PhD defence: The CombiConsultation - Patient-centred pharmaceutical care by interprofessional collaboration


A new pharmacotherapeutic intervention is the CombiConsultation: a consultation with the community pharmacist for patients with diabetes, COPD and/or cardiovascular disease, aligned with the annual or quarterly consultation with the practice nurse or general practitioner. During the consultation, the pharmacist focuses on the patient's personal health-related goals. The pharmacist preferably works in close proximity to the general practitioner/practice nurse. This allows recommendations for treatment adjustments to be easily discussed and implemented.

The CombiConsultation has been evaluated quantitatively and qualitatively (over 800 consultations were conducted by more than 20 pharmacists), taking into account perspectives of both patients and healthcare providers. The results demonstrate that the CombiConsultation contributes to safe and effective medication use by addressing drug related problems and achieving treatment goals.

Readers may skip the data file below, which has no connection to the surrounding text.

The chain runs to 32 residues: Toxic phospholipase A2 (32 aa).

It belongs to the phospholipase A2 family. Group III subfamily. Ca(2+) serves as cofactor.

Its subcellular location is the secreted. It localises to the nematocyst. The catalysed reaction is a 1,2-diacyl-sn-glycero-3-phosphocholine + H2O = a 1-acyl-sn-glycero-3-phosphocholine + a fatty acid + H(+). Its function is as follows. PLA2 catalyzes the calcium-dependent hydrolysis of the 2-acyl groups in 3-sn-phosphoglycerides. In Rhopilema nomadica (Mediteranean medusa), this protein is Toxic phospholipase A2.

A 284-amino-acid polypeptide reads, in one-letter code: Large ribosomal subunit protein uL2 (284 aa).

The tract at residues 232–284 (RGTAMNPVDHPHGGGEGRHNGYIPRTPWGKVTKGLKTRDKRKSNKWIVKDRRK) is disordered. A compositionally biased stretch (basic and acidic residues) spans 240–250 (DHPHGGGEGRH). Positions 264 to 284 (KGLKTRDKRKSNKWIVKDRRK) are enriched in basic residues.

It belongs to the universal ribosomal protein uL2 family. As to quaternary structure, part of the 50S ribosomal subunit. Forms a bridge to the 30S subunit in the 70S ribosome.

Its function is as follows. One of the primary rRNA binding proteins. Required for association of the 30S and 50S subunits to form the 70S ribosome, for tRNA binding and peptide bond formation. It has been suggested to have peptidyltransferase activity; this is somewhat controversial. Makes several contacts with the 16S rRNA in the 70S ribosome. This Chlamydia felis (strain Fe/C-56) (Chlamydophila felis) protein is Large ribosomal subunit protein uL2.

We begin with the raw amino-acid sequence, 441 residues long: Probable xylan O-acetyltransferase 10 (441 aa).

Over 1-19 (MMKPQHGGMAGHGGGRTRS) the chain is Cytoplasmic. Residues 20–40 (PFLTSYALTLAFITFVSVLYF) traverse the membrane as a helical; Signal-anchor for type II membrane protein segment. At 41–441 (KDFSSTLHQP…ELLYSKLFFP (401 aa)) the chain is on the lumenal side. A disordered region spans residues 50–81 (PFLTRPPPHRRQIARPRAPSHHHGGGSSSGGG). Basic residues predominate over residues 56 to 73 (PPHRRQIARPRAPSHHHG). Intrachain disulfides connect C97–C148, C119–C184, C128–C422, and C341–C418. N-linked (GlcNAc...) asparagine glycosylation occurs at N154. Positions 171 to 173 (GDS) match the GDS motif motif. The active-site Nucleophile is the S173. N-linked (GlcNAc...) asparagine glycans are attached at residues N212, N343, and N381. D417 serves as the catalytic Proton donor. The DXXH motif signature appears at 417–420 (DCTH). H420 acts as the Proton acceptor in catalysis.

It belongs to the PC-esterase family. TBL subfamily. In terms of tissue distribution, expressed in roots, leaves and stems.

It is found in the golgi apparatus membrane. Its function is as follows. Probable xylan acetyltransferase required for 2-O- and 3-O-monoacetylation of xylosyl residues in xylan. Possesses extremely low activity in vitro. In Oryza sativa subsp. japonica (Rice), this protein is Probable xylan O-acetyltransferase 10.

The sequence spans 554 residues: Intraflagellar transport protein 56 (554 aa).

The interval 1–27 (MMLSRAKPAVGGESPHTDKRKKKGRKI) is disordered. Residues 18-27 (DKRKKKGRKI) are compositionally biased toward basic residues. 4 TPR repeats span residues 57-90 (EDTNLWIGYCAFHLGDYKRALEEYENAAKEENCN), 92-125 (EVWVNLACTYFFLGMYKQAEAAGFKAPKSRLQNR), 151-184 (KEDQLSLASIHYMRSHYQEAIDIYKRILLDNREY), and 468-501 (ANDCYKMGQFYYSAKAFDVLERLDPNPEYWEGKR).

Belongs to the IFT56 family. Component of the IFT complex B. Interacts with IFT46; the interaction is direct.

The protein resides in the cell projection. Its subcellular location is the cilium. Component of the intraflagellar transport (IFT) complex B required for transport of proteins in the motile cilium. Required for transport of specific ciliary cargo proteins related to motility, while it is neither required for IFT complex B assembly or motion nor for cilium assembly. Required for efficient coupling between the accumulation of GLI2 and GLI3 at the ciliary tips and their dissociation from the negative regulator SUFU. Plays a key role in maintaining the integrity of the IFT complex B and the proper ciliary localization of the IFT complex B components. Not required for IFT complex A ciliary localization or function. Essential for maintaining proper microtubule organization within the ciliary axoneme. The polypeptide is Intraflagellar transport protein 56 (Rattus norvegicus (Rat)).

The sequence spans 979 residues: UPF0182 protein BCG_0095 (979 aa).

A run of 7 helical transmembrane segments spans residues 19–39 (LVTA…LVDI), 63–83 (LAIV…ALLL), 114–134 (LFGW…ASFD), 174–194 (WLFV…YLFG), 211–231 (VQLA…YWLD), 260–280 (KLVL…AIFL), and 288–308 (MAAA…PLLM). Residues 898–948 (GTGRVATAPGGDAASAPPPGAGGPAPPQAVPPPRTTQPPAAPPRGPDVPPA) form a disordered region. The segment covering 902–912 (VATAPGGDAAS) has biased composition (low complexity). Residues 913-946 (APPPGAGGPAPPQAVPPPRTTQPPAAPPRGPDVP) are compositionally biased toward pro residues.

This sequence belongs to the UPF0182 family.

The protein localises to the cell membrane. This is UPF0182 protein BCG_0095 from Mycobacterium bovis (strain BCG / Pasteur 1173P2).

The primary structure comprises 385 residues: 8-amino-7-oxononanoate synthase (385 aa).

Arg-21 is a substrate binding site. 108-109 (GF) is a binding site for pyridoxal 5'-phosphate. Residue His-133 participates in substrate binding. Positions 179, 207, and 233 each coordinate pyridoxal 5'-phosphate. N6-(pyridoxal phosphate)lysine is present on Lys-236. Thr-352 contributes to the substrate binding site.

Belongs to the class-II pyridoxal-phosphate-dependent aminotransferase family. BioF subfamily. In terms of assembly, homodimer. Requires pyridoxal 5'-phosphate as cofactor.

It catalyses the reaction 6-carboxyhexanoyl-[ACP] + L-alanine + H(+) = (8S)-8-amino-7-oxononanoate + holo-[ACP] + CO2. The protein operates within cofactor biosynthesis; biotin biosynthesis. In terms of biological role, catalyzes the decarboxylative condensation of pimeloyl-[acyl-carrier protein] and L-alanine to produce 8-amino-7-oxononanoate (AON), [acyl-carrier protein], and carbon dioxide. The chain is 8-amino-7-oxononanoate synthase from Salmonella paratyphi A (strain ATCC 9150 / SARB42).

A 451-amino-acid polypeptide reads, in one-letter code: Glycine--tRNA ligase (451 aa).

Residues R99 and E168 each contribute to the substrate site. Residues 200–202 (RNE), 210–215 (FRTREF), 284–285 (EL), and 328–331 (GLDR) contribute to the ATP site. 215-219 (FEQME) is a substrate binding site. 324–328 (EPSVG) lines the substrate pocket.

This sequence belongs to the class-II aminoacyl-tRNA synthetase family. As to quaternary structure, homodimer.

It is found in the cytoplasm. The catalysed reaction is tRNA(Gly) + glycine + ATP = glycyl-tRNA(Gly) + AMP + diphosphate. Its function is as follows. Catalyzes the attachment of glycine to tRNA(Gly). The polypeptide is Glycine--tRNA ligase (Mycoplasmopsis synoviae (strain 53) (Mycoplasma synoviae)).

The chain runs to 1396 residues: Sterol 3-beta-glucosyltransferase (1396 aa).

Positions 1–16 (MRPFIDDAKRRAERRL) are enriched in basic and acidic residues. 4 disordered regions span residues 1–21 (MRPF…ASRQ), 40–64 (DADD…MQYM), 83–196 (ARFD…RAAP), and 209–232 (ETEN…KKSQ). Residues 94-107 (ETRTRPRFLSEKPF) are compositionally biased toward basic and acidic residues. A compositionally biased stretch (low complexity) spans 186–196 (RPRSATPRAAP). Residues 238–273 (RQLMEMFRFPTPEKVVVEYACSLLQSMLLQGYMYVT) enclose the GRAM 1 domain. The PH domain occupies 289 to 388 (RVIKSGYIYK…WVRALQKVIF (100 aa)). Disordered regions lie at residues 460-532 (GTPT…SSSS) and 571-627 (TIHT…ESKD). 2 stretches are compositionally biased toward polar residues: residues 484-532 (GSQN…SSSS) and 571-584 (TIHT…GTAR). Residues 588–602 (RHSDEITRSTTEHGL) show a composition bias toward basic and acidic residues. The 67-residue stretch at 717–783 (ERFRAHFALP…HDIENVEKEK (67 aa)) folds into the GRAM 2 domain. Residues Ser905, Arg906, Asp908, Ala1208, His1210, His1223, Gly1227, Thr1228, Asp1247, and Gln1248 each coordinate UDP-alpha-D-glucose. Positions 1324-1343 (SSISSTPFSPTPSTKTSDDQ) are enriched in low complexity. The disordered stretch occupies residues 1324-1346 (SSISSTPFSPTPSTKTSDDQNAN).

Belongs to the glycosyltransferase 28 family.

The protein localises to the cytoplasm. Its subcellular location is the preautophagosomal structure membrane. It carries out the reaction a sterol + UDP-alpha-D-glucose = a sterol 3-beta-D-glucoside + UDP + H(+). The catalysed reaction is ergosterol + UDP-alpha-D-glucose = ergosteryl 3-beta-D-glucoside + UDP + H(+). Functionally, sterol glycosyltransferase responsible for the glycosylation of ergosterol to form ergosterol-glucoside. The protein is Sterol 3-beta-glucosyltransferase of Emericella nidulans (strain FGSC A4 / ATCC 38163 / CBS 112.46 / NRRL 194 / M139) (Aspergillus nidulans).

Both healthcare providers and patients express positive perspectives on the CombiConsultation. A concise consultation by the pharmacist focused on the patient's personal treatment goals is a valuable addition to pharmaceutical care. For implementation, close collaboration with other healthcare providers, preferably in close proximity, is essential. It is important for patients to have insight into the role of pharmacists and their position in relation to the general practitioner and the practice nurse. Additionally, structural reimbursement is needed. Lastly, pharmacists require sufficient skills in clinical decision-making and conducting effective consultations.

Start date and time
End date and time
Academiegebouw, Domplein 29 & online (livestream link)
PhD candidate
V.A.M. Meijvis
The CombiConsultation: Patient-centred pharmaceutical care by interprofessional collaboration
PhD supervisor(s)
prof. dr. M.L. Bouvy
prof. dr. N.J. de Wit
dr. H.F. Kwint
dr. M. Heringa
More information
Full text via Utrecht University Repository